If you're visiting the Christmas markets in Germany these are the foods you should try!

Picture this: you're strolling the beautiful, charming, fairy-tale lanes lined with stalls of the German Christmas Markets. You're bursting with Yuletide cheer and you're gawking at the beautiful Christmas decorations. But, what do you eat?! There are so many smells! And what's the best drink? I'm here to tell you what to eat and drink at German Christmas markets. Having been to over 100 Christmas markets in Europe, I'm pointing you in the right direction.

I'm bringing you the 25 foods (and drinks!) you must try at a German Christmas Market.

The most common food items sold at German Christmas markets include Bratwurst, Frikadella, Pommes Frites, Maroni, Käsespätzle, Kartoffel puffer, Germknödel, along with glühwein, aka mulled wine. But each market has their own specialty and take on food for Christmas.

There's nothing in the world quite like the magic at the Christmas markets. And part of that joy is brought in the form of the incredible food. From the fragrant spiced nuts, traditional German meats, and dangerously delicious alcoholic Glühwein, there's no shortage of things to try while you're at the Xmas Market.w Whether you crave savory or sweet you can find it all! Plus plenty of souvenir foods to take home.

In Germany, the chestnuts really are roasting on an open fire, but that's not the only thing to try! I'm breaking it down by drinks, food, and sweets. I hope you pack some Lycra, because you'll need your stretchy pants after attending the delicious Christmas market!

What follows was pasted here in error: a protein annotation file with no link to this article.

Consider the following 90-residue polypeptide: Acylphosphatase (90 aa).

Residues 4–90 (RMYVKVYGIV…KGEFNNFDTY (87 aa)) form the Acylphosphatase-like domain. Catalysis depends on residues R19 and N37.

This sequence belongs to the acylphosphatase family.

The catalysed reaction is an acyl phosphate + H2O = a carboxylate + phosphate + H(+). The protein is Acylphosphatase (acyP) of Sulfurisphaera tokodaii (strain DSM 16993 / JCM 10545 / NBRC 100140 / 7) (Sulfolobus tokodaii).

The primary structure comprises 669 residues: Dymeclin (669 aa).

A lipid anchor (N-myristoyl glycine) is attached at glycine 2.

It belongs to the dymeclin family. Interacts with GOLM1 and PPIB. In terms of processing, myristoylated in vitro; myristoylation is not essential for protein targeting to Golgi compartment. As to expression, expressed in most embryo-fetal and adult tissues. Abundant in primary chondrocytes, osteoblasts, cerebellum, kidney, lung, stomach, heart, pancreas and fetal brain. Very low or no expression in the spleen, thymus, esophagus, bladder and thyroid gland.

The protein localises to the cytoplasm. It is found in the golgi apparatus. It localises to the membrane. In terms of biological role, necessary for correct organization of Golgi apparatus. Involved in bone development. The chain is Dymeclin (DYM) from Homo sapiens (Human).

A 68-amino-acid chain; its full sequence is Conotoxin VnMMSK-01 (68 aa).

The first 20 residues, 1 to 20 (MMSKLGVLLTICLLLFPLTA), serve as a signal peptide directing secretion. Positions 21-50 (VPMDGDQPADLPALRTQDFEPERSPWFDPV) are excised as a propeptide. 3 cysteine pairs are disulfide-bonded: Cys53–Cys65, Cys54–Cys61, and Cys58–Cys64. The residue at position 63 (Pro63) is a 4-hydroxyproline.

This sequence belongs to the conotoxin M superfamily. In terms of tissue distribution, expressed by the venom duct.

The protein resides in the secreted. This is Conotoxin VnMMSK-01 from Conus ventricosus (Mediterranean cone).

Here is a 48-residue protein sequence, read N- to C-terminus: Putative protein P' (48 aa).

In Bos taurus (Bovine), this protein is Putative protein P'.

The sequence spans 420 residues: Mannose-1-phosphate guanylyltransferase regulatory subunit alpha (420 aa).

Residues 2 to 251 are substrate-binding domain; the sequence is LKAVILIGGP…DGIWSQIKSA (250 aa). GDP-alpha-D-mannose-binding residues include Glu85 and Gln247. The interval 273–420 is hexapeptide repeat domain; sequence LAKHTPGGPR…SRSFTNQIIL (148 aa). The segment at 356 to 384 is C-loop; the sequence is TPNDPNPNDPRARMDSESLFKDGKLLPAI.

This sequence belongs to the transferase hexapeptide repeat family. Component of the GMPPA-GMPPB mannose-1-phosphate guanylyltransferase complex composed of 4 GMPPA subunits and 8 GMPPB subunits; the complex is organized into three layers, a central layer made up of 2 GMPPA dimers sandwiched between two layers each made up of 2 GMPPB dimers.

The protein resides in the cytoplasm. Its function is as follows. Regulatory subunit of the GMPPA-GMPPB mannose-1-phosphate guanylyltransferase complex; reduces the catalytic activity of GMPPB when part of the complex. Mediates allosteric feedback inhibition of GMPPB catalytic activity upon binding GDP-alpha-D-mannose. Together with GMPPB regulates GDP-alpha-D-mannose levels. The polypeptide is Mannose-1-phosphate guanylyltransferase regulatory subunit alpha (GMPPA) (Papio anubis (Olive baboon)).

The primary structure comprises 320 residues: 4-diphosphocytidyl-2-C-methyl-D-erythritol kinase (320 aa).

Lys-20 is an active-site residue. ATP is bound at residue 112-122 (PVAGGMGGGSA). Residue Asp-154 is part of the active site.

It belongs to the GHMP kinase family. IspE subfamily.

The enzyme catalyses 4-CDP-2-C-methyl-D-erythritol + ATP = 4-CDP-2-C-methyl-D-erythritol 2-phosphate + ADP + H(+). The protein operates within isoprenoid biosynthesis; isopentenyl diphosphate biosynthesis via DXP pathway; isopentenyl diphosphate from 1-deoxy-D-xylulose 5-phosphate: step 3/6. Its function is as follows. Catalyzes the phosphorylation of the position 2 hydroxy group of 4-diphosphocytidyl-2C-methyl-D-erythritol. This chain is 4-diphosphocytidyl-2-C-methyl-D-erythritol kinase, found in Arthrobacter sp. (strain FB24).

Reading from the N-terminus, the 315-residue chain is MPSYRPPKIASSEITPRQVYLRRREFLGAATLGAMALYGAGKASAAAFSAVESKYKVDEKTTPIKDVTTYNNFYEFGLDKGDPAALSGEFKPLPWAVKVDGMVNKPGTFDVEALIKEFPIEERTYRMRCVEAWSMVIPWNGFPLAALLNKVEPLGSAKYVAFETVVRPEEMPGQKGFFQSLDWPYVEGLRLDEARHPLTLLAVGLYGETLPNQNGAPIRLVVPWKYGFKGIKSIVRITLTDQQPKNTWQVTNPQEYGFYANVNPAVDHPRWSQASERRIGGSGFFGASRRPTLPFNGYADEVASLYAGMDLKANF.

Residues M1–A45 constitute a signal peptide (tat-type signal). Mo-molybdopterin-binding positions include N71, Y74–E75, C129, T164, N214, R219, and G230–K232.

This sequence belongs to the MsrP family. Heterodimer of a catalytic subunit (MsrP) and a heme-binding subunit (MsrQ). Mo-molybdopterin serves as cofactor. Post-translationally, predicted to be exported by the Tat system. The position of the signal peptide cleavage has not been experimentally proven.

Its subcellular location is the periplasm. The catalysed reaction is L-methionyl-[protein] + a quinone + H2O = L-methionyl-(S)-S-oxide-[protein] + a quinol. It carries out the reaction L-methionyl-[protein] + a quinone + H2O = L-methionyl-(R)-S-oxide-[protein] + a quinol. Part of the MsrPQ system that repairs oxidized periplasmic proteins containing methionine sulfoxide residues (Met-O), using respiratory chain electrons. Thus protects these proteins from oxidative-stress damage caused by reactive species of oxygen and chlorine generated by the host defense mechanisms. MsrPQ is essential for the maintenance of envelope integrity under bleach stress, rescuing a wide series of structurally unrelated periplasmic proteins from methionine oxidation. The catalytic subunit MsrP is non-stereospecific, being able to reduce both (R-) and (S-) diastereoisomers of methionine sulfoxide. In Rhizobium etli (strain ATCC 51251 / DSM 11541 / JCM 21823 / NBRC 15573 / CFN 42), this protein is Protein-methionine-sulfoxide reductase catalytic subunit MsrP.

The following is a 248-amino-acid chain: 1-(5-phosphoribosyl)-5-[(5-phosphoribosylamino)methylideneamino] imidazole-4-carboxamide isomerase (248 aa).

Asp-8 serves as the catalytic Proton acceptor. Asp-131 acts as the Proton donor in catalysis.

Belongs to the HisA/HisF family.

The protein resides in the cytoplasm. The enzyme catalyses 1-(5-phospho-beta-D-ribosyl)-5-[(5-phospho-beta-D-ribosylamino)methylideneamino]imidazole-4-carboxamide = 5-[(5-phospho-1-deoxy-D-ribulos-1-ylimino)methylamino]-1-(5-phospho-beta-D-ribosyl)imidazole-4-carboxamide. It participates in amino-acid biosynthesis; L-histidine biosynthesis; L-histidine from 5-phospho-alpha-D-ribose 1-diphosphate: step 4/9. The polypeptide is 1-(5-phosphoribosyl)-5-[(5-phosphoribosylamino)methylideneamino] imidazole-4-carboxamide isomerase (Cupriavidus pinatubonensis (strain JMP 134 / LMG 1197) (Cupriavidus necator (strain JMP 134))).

The Weinachsmarkt are filled with people from all over- from locals to tourists. But if you've been around the markets you know the tastiest eats. During the holiday season, Germans bring out the best in food, drink, and holiday spirit.

See the best Christmas markets in Europe!

Know that many markets offer different specialties depending on the region you're in. Not only will you find dishes from the German regions, many Christmas markets partner with other countries and bring specialties from around the world. You might find Hungarian Chimney Cake (Kürtőskalács – say that three times fast) or Swiss raclette. I'm covering all the bases and picking the best things to eat in Germany during Christmas. With so many food and drinks options, I'm here to help you sniff out what tastes good, will fill you up, and the most recommended Christmas market food!